Cinema foundation funds films on conversion

'What makes us want to convert, to change? And what kind of changes are possible?"

October 28, 2007 08:15
2 minute read.


Dear Reader,
As you can imagine, more people are reading The Jerusalem Post than ever before. Nevertheless, traditional business models are no longer sustainable and high-quality publications, like ours, are being forced to look for new ways to keep going. Unlike many other news organizations, we have not put up a paywall. We want to keep our journalism open and accessible and be able to keep providing you with news and analysis from the frontlines of Israel, the Middle East and the Jewish World.

As one of our loyal readers, we ask you to be our partner.

For $5 a month you will receive access to the following:

  • A user experience almost completely free of ads
  • Access to our Premium Section
  • Content from the award-winning Jerusalem Report and our monthly magazine to learn Hebrew - Ivrit
  • A brand new ePaper featuring the daily newspaper as it appears in print in Israel

Help us grow and continue telling Israel’s story to the world.

Thank you,

Ronit Hasin-Hochman, CEO, Jerusalem Post Group
Yaakov Katz, Editor-in-Chief


'What makes us want to convert, to change? And what kind of changes are possible?" These are the questions Maayan Amir hopes to explore as curator of the New Foundation for Cinema and TV's newest experimental film project, "Conversion- Change of Heart," a venture that aims to explore the relationship between Judaism and Christianity and the role of conversion in modern culture. The foundation will offer funding to selected filmmakers towards the making of 10-minute shorts on the subject. Nearly $100,000 will be spread among the artists chosen, Amir said. The project commenced this week with a series of lectures exploring the notion of conversion across academic disciplines, such as art, literature, psychiatry, philosophy and history. The seminar, held at the Tel Aviv Museum of Art Monday night, was attended by roughly 200 people, including artists interested in submitting their film proposals to the foundation. "We are flooded with 'pseudo conversions': 'become a singer,' 'become thin,' 'become a star.' Where are the origins of this fantasy to convert?," said Amir. "The seminar on the one hand [explores] examples of the first conversions in history, and on the other hand look at different forms of secular conversions as they reflect in contemporary art and literature," she said. "We can't do anything without references." Amir said she first became interested in the topic of conversion after taking a course on St. Paul the Apostle, a practicing Jew who became one of the first Christian missionaries. Dr. Itzik Binmini, a lecturer from Tel Aviv University who spoke about Paul's biblical conversion at Monday's forum, said the New Testament story is part of the roots of Western culture, and can teach people the personal meaning of change in today's society. "People think that if you explore internally you can be more enlightened, but that's not enough," Binmini said. "We have to put our world views next to one another, and examine the boundaries between our communities." Amir said she believes experimental, independent film can better explore the concepts of modern-day conversions than more traditional mediums that "must consider ratings and give straight answers." She said the concept of change is especially relevant to Israeli society, art and cinema "because of the situation here and because of the way we live." The shorts will be distributed to television stations and film festivals worldwide. Project proposals should be submitted to the New Foundation offices in triplicate, no later than November 18.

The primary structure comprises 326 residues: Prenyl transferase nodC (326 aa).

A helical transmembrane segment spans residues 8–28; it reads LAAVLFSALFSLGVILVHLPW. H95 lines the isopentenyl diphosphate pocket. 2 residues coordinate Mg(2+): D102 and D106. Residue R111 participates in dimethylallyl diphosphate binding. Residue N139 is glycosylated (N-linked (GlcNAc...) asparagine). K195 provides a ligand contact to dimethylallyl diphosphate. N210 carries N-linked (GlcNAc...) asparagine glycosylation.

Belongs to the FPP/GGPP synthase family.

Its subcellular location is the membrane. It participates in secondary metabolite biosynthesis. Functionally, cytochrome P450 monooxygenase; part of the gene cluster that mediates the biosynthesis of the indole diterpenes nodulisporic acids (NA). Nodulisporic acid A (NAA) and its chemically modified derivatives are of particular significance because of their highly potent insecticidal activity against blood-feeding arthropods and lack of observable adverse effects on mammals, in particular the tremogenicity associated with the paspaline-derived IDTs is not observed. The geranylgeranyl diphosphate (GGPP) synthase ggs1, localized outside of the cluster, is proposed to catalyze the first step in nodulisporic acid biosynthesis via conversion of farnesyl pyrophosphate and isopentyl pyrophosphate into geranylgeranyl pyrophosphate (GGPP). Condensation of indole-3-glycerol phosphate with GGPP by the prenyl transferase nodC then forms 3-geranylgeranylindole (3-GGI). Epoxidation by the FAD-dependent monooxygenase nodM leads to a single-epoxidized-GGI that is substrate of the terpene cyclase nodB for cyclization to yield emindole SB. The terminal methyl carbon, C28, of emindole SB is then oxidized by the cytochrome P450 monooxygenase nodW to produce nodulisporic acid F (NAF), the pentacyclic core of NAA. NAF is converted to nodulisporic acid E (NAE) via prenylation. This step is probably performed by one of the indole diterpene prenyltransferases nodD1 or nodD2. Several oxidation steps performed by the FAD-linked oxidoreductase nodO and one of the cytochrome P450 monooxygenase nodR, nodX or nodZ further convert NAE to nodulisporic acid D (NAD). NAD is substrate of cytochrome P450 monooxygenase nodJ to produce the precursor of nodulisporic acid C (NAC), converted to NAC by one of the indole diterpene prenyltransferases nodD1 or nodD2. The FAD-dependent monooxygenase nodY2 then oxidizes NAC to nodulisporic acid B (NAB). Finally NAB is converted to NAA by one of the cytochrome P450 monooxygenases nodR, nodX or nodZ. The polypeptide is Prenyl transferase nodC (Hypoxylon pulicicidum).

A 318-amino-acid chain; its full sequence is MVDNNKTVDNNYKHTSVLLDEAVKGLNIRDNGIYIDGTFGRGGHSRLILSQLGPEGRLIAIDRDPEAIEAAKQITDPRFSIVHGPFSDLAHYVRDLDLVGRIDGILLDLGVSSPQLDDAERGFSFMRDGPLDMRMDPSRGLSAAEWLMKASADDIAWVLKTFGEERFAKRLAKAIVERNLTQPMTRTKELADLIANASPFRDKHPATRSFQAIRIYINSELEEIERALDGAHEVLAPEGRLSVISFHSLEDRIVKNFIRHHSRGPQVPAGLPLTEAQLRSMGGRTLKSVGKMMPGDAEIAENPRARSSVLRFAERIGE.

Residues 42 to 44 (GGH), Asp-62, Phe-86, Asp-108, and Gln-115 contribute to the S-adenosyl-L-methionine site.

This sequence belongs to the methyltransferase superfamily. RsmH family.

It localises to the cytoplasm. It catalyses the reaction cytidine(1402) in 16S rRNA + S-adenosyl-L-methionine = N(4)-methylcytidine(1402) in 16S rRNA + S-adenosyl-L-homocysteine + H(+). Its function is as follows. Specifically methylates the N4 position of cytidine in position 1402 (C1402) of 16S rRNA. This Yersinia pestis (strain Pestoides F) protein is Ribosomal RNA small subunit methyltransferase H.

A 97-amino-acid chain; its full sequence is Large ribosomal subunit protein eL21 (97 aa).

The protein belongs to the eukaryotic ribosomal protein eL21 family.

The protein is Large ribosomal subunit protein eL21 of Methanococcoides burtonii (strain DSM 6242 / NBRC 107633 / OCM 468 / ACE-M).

Join Jerusalem Post Premium Plus now for just $5 and upgrade your experience with an ads-free website and exclusive content. Click here>>

Related Content

Sarah Silverman
August 26, 2014
Jewish women take home gold at 2014 Emmys


Cookie Settings